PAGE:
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For Greenwood Christian, strength comes in small numbers

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With one of state’s smallest enrollments, numbers aren’t exactly a strength for Greenwood Christian Academy.

Yet the school’s Class A athletics program has found a way to maximize the strength of its numbers.

For the first time since becoming a full-time IHSAA member in 2006-07, Cougars teams won three sectional titles — one each during the fall (boys soccer), winter (boys basketball) and spring (baseball).

Not surprisingly, many of the school’s male athletes played on two, and in some cases all three, teams — partially out of necessity, but mainly because of the school’s emphasis on multisport participation.

One-sport specialization, though allowed, isn’t encouraged at a school that offers boys varsity teams in soccer, basketball, baseball, track and field, cross-country and golf, and girls varsity programs in softball, cross-country, track and field and golf.

“One thing GCA absolutely celebrates is that we have to share athletes and our kids will be able to play, one, two or three sports,” said Doug Hagist,

dean of students and also the head baseball coach. “We almost expect them to play more than one.

“Our kids have won three sectionals this year, and just about everybody was part of more than one.”

Boys basketball coach Jamie Satre not only agrees but insists the crossover can make athletes more well-rounded and perform at a higher level in what they might regard as their best sport.

“It’s good to allow them to do multiple sports. Different sports include skills that can be helpful in the other sports,” Satre said. “For example, baseball requires really good hand-eye coordination, and you see that many good baseball players are also good at basketball. It also helps the school to be able to compete and have enough numbers for its teams.

“The camaraderie is really good, and I also think burnout can be an issue in high school sports. It’s good to have a breather and some variety of being involved in other sports.”

Although none of the school’s girls teams won a sectional title, most of the programs have enjoyed various measures of heightened success in recent years.

Junior Hannah Peters, who competes in volleyball, basketball and softball, said both socially and emotionally, the green light to play three sports is a benefit.

“I’ve made friendships playing on each of the teams so I wouldn’t want to miss any of them,” Peters said. “It would probably burn me out (playing one all year) because I like the variety.”

Senior Gunnar Rastenburg, who played on all three of the boys sectional championship teams, shares the sentiment.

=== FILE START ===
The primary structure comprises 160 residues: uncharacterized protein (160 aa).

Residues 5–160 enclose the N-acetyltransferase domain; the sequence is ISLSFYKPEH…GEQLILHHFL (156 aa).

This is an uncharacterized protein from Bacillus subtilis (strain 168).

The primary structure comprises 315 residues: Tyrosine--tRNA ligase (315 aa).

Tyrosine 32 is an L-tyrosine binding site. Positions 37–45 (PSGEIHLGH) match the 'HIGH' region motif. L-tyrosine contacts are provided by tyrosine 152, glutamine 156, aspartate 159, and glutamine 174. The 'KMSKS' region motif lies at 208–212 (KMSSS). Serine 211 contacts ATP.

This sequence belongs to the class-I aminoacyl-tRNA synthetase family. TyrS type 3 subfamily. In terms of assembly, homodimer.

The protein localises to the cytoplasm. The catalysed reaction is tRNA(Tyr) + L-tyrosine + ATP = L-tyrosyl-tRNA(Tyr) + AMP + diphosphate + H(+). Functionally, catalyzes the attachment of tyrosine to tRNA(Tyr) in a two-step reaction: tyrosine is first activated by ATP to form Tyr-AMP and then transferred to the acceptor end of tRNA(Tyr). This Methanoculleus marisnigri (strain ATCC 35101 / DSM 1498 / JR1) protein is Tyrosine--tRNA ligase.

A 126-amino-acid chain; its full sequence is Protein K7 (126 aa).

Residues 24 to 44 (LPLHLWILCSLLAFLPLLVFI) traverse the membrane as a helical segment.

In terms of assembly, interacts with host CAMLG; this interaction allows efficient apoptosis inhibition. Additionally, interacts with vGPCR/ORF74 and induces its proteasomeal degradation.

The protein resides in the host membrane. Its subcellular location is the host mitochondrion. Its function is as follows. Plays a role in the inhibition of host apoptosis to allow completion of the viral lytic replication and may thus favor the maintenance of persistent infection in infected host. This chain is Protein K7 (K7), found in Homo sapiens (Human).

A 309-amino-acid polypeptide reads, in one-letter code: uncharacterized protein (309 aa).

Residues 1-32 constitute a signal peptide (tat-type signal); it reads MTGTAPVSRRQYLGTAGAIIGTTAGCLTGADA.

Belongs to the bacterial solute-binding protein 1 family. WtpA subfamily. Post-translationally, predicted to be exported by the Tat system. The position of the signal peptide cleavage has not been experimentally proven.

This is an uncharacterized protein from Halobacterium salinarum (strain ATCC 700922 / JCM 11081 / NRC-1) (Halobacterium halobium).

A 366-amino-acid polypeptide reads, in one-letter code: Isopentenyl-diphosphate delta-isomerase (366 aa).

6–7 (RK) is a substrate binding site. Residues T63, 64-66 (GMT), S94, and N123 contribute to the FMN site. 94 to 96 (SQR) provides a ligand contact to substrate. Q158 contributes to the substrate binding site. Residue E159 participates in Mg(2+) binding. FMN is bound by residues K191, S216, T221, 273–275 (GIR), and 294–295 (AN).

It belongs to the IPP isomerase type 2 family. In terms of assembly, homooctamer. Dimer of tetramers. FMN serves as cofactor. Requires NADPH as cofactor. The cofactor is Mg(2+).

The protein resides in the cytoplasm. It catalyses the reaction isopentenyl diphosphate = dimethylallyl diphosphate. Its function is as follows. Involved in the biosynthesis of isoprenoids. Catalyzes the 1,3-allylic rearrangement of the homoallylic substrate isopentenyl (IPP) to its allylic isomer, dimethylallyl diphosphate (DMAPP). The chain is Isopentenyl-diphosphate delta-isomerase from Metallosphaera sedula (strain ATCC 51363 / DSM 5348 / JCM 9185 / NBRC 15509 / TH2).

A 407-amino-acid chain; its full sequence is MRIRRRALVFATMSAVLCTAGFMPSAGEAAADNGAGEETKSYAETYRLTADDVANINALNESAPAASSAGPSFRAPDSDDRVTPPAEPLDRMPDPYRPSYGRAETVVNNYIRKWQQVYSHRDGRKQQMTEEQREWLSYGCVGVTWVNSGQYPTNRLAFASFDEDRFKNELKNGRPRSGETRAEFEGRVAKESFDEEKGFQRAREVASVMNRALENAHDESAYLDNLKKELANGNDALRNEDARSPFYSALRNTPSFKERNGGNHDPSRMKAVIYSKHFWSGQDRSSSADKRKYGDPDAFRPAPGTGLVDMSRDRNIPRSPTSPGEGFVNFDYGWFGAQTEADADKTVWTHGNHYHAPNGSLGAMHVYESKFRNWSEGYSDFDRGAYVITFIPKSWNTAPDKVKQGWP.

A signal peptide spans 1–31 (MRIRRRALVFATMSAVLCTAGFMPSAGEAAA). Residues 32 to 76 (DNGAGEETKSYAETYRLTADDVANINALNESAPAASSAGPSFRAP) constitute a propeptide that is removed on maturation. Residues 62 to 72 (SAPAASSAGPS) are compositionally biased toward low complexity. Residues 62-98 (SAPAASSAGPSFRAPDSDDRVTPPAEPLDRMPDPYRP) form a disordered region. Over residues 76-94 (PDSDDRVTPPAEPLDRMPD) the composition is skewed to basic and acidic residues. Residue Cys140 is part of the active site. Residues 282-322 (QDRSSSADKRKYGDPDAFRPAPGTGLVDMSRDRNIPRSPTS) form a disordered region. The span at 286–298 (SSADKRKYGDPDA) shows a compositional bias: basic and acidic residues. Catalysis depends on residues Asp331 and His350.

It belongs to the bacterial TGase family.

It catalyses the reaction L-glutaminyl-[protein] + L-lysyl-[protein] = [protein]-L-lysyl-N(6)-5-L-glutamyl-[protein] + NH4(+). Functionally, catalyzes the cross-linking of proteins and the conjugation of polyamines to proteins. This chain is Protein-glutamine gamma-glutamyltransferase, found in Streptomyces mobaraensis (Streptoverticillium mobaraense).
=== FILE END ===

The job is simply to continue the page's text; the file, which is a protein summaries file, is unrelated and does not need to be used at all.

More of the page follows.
“I look at it as cross-training,” Rastenburg said. “I definitely think it would affect me negatively if I couldn’t do it. You get to do different things and skills, and I like playing each of them.”

Although Greenwood Christian’s enrollment has grown the past 10 years — up from 100 to approximately 230 — its numbers are still small comparatively small. Hagist acknowledged that enrollment can have a positive or negative effect on the fortunes of athletic teams but insisted that that is not the priority when it comes to setting up class size at the school.

“We’ve enjoyed responsibly steady growth,” Hagist said. “Our headmaster (Bruce Peters) will only take what we can house and teach effectively. We’re not going to double our enrollment and all of a sudden we lose what makes our academy special, like the size of classes and the bonding that makes kids feel so at home and part of a family here.”

Hagist added that the school’s Christian devotion is a central aspect to what goes on in its athletic program, regardless of on-field results.

“The idea behind the word Christian is that we conduct ourselves in a different manner, and we hold ourselves to a different standard,” Hagist said. “There’s nothing that says we can’t do that competitively. We certainly don’t have to be anybody’s doormat, but we just need to do everything in the right way.”

Coaches and team members often arrange Bible studies throughout the season, including invitations to opponents in pre- and postgame prayers.

“It’s an ongoing process to always evaluate what competing in the right way does look like,” Satre said. “We try to go back to that. I guess it’s a cliché, ‘What would Jesus do?’ It’s definitely in the center of what we do.”

Peters said maintaining that sense of mission calls for diligence for student-athletes, as well.

“On the court or the field, you’ve definitely got to keep watching that,” she said. “You don’t want to act in a way where someone will think, ‘She’s just being a hypocrite, wearing the name Christian but not acting the way that she should.’

“It’s also a privilege to share what it really means to be a Christian through your actions and to show you can play aggressively and not be any less of a Christian.”

That competitive spirit served the school’s sectional championship teams well this year.

“I think the main thing we had was hard work, just not giving up when you get down,” Rastenburg said. “We’ve lost quite a few games in soccer and baseball, and in basketball we had the talent but couldn’t figure out how to bond and play our best.

“But we kept working and listening to the coaches, and it really paid off this year.”

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